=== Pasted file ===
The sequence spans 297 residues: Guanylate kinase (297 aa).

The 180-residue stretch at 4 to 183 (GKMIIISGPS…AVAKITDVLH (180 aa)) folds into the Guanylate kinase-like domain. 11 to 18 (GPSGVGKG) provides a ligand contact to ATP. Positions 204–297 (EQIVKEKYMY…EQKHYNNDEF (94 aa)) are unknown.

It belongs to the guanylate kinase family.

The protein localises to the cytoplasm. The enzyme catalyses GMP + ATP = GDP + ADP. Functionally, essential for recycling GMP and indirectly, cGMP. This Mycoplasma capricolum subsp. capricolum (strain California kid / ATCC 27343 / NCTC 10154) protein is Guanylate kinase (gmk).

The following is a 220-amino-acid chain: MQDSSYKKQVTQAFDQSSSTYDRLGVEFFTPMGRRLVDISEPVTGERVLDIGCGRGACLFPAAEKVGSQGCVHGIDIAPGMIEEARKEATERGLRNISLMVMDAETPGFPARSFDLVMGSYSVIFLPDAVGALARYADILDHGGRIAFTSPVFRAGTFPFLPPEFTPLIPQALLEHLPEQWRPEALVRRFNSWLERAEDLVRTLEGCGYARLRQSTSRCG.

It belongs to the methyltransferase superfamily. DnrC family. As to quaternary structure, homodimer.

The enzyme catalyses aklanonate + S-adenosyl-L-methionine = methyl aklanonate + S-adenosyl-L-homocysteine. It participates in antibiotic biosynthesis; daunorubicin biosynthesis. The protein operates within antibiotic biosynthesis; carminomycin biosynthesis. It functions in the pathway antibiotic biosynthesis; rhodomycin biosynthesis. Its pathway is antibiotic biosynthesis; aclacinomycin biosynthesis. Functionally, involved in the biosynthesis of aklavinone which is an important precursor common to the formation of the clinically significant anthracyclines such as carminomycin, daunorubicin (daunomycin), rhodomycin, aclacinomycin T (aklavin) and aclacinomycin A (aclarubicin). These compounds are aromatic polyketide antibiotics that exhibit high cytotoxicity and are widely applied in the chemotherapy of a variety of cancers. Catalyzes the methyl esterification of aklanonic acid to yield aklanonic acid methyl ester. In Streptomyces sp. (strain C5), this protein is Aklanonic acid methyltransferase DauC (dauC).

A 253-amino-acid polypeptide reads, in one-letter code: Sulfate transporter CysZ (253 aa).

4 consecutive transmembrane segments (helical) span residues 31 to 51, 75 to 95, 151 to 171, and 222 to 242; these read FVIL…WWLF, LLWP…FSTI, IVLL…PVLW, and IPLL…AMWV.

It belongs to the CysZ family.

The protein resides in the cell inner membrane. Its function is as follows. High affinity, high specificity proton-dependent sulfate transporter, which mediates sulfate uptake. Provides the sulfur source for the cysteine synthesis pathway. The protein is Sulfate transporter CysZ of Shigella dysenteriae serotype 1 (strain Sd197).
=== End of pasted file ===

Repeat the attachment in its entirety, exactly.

The sequence spans 297 residues: Guanylate kinase (297 aa).

The 180-residue stretch at 4 to 183 (GKMIIISGPS…AVAKITDVLH (180 aa)) folds into the Guanylate kinase-like domain. 11 to 18 (GPSGVGKG) provides a ligand contact to ATP. Positions 204–297 (EQIVKEKYMY…EQKHYNNDEF (94 aa)) are unknown.

It belongs to the guanylate kinase family.

The protein localises to the cytoplasm. The enzyme catalyses GMP + ATP = GDP + ADP. Functionally, essential for recycling GMP and indirectly, cGMP. This Mycoplasma capricolum subsp. capricolum (strain California kid / ATCC 27343 / NCTC 10154) protein is Guanylate kinase (gmk).

The following is a 220-amino-acid chain: MQDSSYKKQVTQAFDQSSSTYDRLGVEFFTPMGRRLVDISEPVTGERVLDIGCGRGACLFPAAEKVGSQGCVHGIDIAPGMIEEARKEATERGLRNISLMVMDAETPGFPARSFDLVMGSYSVIFLPDAVGALARYADILDHGGRIAFTSPVFRAGTFPFLPPEFTPLIPQALLEHLPEQWRPEALVRRFNSWLERAEDLVRTLEGCGYARLRQSTSRCG.

It belongs to the methyltransferase superfamily. DnrC family. As to quaternary structure, homodimer.

The enzyme catalyses aklanonate + S-adenosyl-L-methionine = methyl aklanonate + S-adenosyl-L-homocysteine. It participates in antibiotic biosynthesis; daunorubicin biosynthesis. The protein operates within antibiotic biosynthesis; carminomycin biosynthesis. It functions in the pathway antibiotic biosynthesis; rhodomycin biosynthesis. Its pathway is antibiotic biosynthesis; aclacinomycin biosynthesis. Functionally, involved in the biosynthesis of aklavinone which is an important precursor common to the formation of the clinically significant anthracyclines such as carminomycin, daunorubicin (daunomycin), rhodomycin, aclacinomycin T (aklavin) and aclacinomycin A (aclarubicin). These compounds are aromatic polyketide antibiotics that exhibit high cytotoxicity and are widely applied in the chemotherapy of a variety of cancers. Catalyzes the methyl esterification of aklanonic acid to yield aklanonic acid methyl ester. In Streptomyces sp. (strain C5), this protein is Aklanonic acid methyltransferase DauC (dauC).

A 253-amino-acid polypeptide reads, in one-letter code: Sulfate transporter CysZ (253 aa).

4 consecutive transmembrane segments (helical) span residues 31 to 51, 75 to 95, 151 to 171, and 222 to 242; these read FVIL…WWLF, LLWP…FSTI, IVLL…PVLW, and IPLL…AMWV.

It belongs to the CysZ family.

The protein resides in the cell inner membrane. Its function is as follows. High affinity, high specificity proton-dependent sulfate transporter, which mediates sulfate uptake. Provides the sulfur source for the cysteine synthesis pathway. The protein is Sulfate transporter CysZ of Shigella dysenteriae serotype 1 (strain Sd197).